The reviews continue to roll in for The New Media Frontier. Trevin Wax (who is really, really smart) had this to say in his Amazon review: “The New Media Frontier is a must-have book for all those interested in the current revolution in media intake and output. Get this book. And then get to work glorifying Christ on your blog.”
And no, his review did not influence my opinion of Trevin’s intelligence. (Okay, so maybe it helped him, but only a little).
Speaking of scathing reviews, Brian Kiley had this to say about my contribution: “I think Anderson is right on the money will all three of those [criticisms].” I’m just going to enjoy that for a bit. My wife will never say that to me, and rumor has it that my brother will be posting a review soon.
In other news, Charlie Lehardy has hit 500 posts. Congratulations to one of the blogosphere’s best writers.
James Poulos, one of my favorite bloggers, has moved to new digs over at Culture11. And he’s added other writers, too. Pomocons aren’t right about everything, but they always have an interesting perspective.
Interesting thoughts on Shakespeare and Modernity via The Tempest (what else?) at Theopolitical. Writes Davey Henreckson:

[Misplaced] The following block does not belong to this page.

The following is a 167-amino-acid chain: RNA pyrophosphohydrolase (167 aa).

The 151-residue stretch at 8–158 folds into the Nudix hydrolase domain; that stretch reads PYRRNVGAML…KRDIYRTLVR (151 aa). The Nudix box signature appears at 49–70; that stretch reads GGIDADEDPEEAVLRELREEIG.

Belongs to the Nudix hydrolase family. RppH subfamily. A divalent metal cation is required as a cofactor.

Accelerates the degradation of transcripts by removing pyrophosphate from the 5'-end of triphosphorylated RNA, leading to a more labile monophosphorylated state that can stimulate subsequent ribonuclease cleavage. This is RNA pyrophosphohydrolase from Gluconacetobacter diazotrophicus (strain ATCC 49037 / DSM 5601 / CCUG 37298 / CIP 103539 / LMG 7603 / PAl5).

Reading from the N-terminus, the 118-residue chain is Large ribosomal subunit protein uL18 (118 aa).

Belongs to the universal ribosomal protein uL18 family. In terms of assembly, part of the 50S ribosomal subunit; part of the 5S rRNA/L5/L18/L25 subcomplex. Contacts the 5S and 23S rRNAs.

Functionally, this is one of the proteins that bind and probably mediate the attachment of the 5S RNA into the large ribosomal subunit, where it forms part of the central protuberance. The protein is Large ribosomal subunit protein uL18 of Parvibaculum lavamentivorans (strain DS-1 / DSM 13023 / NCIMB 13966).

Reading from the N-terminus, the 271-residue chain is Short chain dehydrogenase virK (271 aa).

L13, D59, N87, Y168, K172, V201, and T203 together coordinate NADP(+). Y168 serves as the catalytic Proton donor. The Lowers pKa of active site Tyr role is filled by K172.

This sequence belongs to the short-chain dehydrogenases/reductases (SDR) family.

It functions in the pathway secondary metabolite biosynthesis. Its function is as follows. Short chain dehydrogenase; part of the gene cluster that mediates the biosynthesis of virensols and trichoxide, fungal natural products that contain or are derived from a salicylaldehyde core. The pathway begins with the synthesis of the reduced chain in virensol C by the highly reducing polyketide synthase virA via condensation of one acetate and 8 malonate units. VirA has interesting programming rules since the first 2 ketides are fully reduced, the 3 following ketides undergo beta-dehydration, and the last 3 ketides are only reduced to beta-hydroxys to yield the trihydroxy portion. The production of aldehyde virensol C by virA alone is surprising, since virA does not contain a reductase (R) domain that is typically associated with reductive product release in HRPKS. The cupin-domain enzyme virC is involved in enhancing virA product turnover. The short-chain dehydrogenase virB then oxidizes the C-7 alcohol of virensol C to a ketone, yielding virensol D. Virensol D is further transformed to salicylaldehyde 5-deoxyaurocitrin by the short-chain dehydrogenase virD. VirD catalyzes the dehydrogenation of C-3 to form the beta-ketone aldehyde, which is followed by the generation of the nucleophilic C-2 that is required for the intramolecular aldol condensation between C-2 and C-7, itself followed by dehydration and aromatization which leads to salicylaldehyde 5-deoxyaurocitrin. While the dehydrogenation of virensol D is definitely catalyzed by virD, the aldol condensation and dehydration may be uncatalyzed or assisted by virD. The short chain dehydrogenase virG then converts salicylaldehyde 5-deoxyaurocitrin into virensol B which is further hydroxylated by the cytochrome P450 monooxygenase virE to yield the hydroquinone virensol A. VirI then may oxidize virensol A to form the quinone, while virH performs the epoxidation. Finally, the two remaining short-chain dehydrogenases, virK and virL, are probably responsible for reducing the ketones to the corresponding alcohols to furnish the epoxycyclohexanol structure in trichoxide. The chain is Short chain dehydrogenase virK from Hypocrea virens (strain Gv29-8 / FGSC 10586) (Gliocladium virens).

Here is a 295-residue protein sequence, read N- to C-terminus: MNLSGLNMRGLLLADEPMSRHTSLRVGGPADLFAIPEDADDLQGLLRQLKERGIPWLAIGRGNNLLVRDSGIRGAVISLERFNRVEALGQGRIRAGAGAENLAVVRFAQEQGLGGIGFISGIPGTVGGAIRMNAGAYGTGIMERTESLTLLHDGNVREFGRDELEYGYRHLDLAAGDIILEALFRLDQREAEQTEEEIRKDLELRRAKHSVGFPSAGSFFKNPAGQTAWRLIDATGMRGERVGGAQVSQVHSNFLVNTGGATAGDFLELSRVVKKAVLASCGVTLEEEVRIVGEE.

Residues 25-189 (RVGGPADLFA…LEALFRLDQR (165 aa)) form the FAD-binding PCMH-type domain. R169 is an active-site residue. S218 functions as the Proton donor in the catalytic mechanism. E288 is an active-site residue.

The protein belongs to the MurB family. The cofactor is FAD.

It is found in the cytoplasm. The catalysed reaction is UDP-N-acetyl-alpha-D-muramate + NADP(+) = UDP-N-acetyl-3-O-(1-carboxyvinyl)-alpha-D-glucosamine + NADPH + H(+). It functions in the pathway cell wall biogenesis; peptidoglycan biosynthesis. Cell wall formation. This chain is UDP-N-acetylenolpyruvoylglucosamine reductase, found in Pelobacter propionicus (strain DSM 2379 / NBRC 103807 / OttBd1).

In perspective, Shakespeare’s The Tempest is a subtle realist critique of the prevailing utopian hopes of the Renaissance and New World exploration. Progressives like Bacon might have seen the New World savages as the great hope of civilization; to the progressives, Shakespeare bequeathed the figure of Caliban—cursing, raping, idolatrizing, and always false. Where the mindset of men like Bacon was utopian and provincial, Shakespeare’s was psychologically complex. Where Bacon’s island is colored by Renaissance fantasies, the island which Prospero rules offers torments and humiliations along with natural wonders. In The Tempest, both the savage and the civilized prove unable or unwilling to conquer nature. In the end each is a “thrice-double ass.” And as Montaigne would phrase it, perhaps the main difference between the European and the savage is that the latter wears no pants. But this is a tenuous claim to moral superiority.
Finally, I’m thinking about making a return to blogging. Requests for topics welcome.